Mar. 23, 2017

As taxpayers, we rely on our elected government office holders who swear to uphold the laws of this Commonwealth — and that includes those who collect our taxes. In Lancaster County, we are fortunate to have many conscientious and trustworthy tax collectors with the appropriate knowledge and skills for the job. However, that is not guaranteed and is not always the case.

In Pennsylvania, local tax collectors are not required to have an accounting background. They are elected to the position by family, friends, neighbors and others who may or may not know them. With few requirements for the job, it leaves the taxpaying citizens of this Commonwealth open to the possibility that their taxes could be mishandled or misappropriated.

In East Lampeter Township, citizens were recently advised to hold off paying their taxes while county officials sort out accounting irregularities that resulted in some citizens being double-billed or receiving incorrect tax claims. Such “irregularities” serve to erode public trust, and this case was troubling enough for county officials to put tax collections on hold. Needless to say, such action should not be necessary, and it is for such reasons that I have put forth legislation to correct it.

Last session I sponsored a bill – now law – that provides greater accountability on the part of locally elected tax collectors. The purpose of the new law was to protect taxpayers by ensuring transparency and better oversight of those responsible for collecting our tax dollars.

This session, I am working to further strengthen the law as it relates to tax collectors. I am reintroducing a bill that would give municipalities greater flexibility in determining how and by whom local taxes would be collected. In fact, my legislation would enable municipalities to eliminate the office of tax collector altogether.

Across this Commonwealth, many municipalities are already entering into agreements for tax collection services. The good news is that municipalities that have allowed the county or joint taxing district to collect taxes on their behalf have seen a decrease in the amount of delinquent taxes, better cash flow and a number of other benefits.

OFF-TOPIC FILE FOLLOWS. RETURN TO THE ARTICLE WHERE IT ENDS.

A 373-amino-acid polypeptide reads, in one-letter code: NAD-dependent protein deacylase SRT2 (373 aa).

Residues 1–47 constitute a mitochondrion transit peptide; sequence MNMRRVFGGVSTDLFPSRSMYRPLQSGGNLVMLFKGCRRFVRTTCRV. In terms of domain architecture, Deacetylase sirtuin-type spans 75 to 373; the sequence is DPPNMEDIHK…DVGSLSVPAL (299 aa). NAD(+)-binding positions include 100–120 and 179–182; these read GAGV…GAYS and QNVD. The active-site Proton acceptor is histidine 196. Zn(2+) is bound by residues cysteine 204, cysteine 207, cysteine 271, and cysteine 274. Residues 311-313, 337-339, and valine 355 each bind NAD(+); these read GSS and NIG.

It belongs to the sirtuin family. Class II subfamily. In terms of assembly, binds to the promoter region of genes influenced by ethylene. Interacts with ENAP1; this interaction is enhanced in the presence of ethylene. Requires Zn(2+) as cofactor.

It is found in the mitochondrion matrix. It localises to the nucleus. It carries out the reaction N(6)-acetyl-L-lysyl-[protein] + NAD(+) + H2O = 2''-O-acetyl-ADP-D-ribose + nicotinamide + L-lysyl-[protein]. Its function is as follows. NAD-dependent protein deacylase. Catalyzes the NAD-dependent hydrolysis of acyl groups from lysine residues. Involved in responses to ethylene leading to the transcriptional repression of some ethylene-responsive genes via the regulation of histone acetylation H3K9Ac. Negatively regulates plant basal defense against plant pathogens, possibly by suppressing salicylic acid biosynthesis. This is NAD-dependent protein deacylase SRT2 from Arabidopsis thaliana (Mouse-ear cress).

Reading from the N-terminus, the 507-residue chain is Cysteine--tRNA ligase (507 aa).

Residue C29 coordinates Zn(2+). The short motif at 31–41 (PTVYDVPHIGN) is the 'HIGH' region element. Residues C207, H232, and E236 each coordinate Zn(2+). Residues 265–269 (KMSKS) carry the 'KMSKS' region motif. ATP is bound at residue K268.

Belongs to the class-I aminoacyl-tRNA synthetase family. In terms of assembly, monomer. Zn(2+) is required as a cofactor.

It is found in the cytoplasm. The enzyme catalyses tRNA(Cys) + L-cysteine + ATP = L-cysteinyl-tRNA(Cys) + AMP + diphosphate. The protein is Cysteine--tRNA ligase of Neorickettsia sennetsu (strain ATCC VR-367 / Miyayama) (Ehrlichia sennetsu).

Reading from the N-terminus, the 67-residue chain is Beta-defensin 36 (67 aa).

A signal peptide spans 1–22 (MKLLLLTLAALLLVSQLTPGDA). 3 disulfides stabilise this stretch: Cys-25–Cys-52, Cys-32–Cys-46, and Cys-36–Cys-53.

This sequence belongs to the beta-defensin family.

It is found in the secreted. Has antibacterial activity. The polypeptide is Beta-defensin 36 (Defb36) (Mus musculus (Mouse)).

Under my legislation, any municipality that wants to enter into an agreement with the county or adjoining or conveniently located taxing district for tax collection services would be permitted to do so only if there is a vacancy in the office of tax collector.

This temporary arrangement would be limited to two years, and would give the municipality the ability to try out the alternative arrangement and determine if it is beneficial to the municipality and its taxpayers. If so, the municipality could choose to eliminate the office of tax collector and enter into an agreement with the county treasurer’s office to collect taxes or team up with an adjoining or nearby municipality and form a joint tax collection district using a common tax collector.

As a certified public accountant and a former township supervisor, I recognize the value in affording municipal governments this flexibility. Taxpayers rely on these government officials to know what they are doing and make the right choices when it comes to the collection and distribution of their tax money. But when the public cannot rely on those individuals and the integrity of the tax collection process, there must be another way. My legislation gives municipal leaders the options they need and the ability to make the right choice for their constituents.